In accordance with a preferred embodiment, the material cutter 100 is a manual cutter. In other words, a user selects the cutting profile by manually rotating the selector knob 104 and separately causes the cutter button 112 to slide in the cutter frame 114 by applying a driving force to the cutter button 112. Of course, either or both of these functions may be automated. For example, the cutting profile may be automatically selected as a parameter for a particular print job. In other words, one type of cutting profile, for example partial cut profile, may be automatically applied to certain types of print jobs. A controller may, for instance, determine the cut profile based on the size of the job or the logical relationship among the printed material. One such logical relationship may relate to sequentially labeling the wires in an electrical cabinet. Another type of cutting profile, for example, a full cut profile, may be automatically applied to other types of print jobs. The controller may further automatically control the driving force applied on the cutter button 112. For instance, the cutter button 112 may be automatically driven through the cutter frame 114 using timing information for the drive being supplied by the controller, a microprocessor or similar device. Those skilled in the art would be readily capable of devising a number of suitable alternative drive mechanisms for this purpose.
The cutting profile selector 102 may take alternative forms, including other mechanical or electromechanical forms, such as a switch. For example, where the material cutter 100 is incorporated into a label printer, a switch, whose position is electronically monitored by a processor or controller, may be used to indicate a user's selected cutting profile. As a further example, the printer may include a display and/or a keyboard, and the user may depress one or more keys to select a cutting profile or the display may provide instructions to the user on the selection of a cutting profile. Of course, in these alternative embodiments, the material cutter 100 would be modified to adjust to the appropriate cutting profile in response to the user input. For example, instead of providing the retainer plate 108 attached to the selector knob 104, the retainer plate 108 may be rotatably mounted to a different structural member, with the position of the retainer plate 108 depending on the user input. Other mechanisms, with or without the retainer plate 108, may alternatively be used.
According to the embodiment, the slot 134 is formed as an arc spanning approximately 90 degrees from end-to-end. In other embodiments, the slot 134 may span a larger or smaller angle, depending upon the configuration. In one embodiment, the slot 134 is an aperture that passes through the cutter button material. Alternatively, the slot 134 is a groove or notch in the surface of the cutter button material. In that case, the slot 134 may be configured to have a depth that is at least as great as a protrusion depth of the post 212.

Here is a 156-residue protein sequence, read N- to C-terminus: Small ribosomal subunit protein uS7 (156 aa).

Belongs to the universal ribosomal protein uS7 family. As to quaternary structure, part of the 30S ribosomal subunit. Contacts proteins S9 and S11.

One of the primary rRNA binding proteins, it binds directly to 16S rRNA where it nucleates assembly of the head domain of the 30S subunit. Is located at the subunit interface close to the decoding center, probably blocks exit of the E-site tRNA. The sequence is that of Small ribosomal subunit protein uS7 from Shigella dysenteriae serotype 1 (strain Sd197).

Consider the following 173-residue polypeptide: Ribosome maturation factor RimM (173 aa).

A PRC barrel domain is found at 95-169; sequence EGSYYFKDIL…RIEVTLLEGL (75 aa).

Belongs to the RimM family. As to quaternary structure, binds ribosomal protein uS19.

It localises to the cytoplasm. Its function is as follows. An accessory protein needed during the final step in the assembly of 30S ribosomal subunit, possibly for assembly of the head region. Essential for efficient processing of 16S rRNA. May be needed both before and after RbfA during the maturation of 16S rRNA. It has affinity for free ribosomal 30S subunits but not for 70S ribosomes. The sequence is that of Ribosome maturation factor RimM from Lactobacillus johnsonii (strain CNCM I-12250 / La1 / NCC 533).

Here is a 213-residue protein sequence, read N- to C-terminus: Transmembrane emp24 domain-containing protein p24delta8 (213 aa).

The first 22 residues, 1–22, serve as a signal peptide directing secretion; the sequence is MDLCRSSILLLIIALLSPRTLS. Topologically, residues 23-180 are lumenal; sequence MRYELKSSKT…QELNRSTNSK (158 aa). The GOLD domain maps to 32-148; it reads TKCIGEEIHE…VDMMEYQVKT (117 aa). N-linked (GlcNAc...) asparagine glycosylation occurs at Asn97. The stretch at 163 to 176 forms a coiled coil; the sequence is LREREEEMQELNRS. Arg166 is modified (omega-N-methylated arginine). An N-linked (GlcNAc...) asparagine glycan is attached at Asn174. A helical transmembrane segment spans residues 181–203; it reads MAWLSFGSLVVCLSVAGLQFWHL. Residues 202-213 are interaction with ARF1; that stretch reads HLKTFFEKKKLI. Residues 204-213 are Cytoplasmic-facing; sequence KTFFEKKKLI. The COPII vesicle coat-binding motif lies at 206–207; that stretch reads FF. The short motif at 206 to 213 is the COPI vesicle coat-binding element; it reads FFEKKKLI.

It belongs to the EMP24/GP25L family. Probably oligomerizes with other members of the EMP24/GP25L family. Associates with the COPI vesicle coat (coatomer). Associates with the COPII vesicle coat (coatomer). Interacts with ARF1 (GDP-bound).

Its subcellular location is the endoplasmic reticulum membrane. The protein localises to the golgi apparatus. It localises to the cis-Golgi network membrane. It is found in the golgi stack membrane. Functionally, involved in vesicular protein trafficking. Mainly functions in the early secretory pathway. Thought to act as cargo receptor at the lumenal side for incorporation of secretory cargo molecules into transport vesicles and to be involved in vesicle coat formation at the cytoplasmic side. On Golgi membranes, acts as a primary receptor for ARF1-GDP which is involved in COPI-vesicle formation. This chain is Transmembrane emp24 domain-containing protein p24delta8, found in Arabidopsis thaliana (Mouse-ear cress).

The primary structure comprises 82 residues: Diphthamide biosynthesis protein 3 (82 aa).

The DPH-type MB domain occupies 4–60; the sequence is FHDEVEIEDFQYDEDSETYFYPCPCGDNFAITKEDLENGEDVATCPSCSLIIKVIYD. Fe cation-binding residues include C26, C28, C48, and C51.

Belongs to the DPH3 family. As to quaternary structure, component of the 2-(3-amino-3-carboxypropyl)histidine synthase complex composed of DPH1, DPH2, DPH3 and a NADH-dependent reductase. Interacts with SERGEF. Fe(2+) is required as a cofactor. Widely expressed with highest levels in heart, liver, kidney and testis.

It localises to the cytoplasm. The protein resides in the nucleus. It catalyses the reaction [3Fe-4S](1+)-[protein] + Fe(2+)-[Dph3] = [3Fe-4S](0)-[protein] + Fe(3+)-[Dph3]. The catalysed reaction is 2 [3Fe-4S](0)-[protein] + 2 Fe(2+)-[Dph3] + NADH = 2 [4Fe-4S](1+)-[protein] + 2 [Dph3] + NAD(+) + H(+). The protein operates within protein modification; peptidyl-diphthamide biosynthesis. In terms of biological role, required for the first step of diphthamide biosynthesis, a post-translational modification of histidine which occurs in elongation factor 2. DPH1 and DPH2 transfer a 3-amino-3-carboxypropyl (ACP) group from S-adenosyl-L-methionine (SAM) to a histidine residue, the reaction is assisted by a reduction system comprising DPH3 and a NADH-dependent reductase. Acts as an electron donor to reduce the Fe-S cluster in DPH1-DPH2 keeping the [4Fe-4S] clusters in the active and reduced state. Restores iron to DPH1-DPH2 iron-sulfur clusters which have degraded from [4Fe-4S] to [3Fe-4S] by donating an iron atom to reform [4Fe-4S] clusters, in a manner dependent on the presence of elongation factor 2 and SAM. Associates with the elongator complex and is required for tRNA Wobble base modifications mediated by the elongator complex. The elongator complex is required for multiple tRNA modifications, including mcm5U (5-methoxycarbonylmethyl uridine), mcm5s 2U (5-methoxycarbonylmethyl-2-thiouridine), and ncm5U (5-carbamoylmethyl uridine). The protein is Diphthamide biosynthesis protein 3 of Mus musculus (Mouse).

In an exemplary embodiment, the first and second nub-holes 610, 612 are formed as concave circular notches in the surface of the recess 116. Alternatively, the nub holes 610, 612 may be holes that pass completely through the surface of the recess 116.
During construction it may be beneficial to coordinate the design of the nub 210 with the design of the nub-holes 610, 612. Preferably, when the knob 104 is rotated to align the nub 210 with one of the nub-holes, the force created by the spring 110 will pull the nub 210 into the associated hole. Once the nub 210 is in a nub-hole, the knob 104 is said to be at a “stop point.” A larger rotation force is then required to rotate the knob 104.
According to the preferred embodiment, the recess 116 is useful for providing a lower profile assembly and for more securely holding the knob 104 in place. If used in a hand-held printer, for instance, the low profile may be more important—as product size and durability are major considerations. Further, the low profile may allow the knob 104 to slide under a housing of the printer during the cutting process. In an alternative embodiment, the recess 116 may be a surface on-level with the adjacent cutter button surface. Another embodiment places the knob/button attachment point on a raised area.
In the example of
In the example of
Of course, other types of label media 400 and cutting profiles may alternatively be used. The preferred embodiments are not limited to any particular label media 400 or any particular type of label media 400. To the contrary, the material cutter 100 described herein is suitable for a wide variety of cutting applications.
II. Printer with Material Cutter
The material cutter 100 shown in
Although described as a manual material cutter 100 in referring to
Many modifications and other embodiments of the invention will come to mind to one skilled in the art to which this invention pertains having the benefit of the teachings presented in the foregoing descriptions and the associated drawings. Therefore, it is to be understood that the invention is not to be limited to the specific embodiments disclosed and that modifications and other embodiments are intended to be included within the spirit and scope of the present invention. Although specific terms are employed herein, they are used in a generic and descriptive sense only and not for purposes of limitation.
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|U.S. Classification||400/621, 400/613|
|Cooperative Classification||B41J11/666, Y10T83/9454, B26D3/085, B41J11/663, B26D1/085, B26D7/00, B41J11/703, B26D7/26|
|European Classification||B41J11/66P, B26D7/26, B41J11/70B, B41J11/66B|
|Feb 23, 2006||AS||Assignment|
Owner name: PANDUIT CORP., ILLINOIS
Free format text: ASSIGNMENT OF ASSIGNORS INTEREST;ASSIGNORS:ADAMS, MICHAEL SCOTT;OBENSHAIN, MARC R.;REEL/FRAME:017284/0772
Effective date: 20060201
|Mar 13, 2013||FPAY||Fee payment|
Year of fee payment: 4